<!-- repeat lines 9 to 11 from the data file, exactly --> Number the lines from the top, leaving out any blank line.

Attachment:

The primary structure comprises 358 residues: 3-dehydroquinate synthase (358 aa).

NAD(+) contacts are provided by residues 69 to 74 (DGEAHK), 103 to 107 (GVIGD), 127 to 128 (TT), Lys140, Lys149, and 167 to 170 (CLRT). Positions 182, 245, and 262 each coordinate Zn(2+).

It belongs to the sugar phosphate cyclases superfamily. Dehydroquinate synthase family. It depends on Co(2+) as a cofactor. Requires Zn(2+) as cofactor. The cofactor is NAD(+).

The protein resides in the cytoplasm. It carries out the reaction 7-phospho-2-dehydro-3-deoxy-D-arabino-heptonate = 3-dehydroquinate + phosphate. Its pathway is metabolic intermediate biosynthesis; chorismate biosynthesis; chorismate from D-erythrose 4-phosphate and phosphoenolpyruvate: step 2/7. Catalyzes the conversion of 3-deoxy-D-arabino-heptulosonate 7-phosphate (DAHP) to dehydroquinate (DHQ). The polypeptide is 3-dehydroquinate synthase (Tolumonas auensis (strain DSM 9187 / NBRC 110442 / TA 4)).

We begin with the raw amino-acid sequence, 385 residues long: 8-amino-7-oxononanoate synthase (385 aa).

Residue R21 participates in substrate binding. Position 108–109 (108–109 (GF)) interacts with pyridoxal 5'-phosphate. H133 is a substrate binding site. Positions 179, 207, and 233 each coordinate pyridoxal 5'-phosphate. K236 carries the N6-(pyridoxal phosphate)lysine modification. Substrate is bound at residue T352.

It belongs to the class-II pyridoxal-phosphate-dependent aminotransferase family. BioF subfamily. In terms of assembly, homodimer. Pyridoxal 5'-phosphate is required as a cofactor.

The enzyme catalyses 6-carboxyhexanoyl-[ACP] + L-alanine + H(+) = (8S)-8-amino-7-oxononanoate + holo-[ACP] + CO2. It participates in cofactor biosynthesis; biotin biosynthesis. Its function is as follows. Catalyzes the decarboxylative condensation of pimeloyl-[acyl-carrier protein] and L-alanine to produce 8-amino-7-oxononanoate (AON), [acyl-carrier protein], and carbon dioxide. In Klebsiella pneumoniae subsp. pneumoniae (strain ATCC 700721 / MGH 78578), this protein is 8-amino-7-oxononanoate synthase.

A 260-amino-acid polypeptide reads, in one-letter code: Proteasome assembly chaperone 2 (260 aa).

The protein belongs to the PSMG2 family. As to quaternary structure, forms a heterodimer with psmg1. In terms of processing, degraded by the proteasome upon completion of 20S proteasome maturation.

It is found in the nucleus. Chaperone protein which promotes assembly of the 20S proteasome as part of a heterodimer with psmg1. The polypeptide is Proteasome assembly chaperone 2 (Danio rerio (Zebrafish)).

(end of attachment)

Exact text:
A 260-amino-acid polypeptide reads, in one-letter code: Proteasome assembly chaperone 2 (260 aa).

The protein belongs to the PSMG2 family. As to quaternary structure, forms a heterodimer with psmg1. In terms of processing, degraded by the proteasome upon completion of 20S proteasome maturation.

It is found in the nucleus. Chaperone protein which promotes assembly of the 20S proteasome as part of a heterodimer with psmg1. The polypeptide is Proteasome assembly chaperone 2 (Danio rerio (Zebrafish)).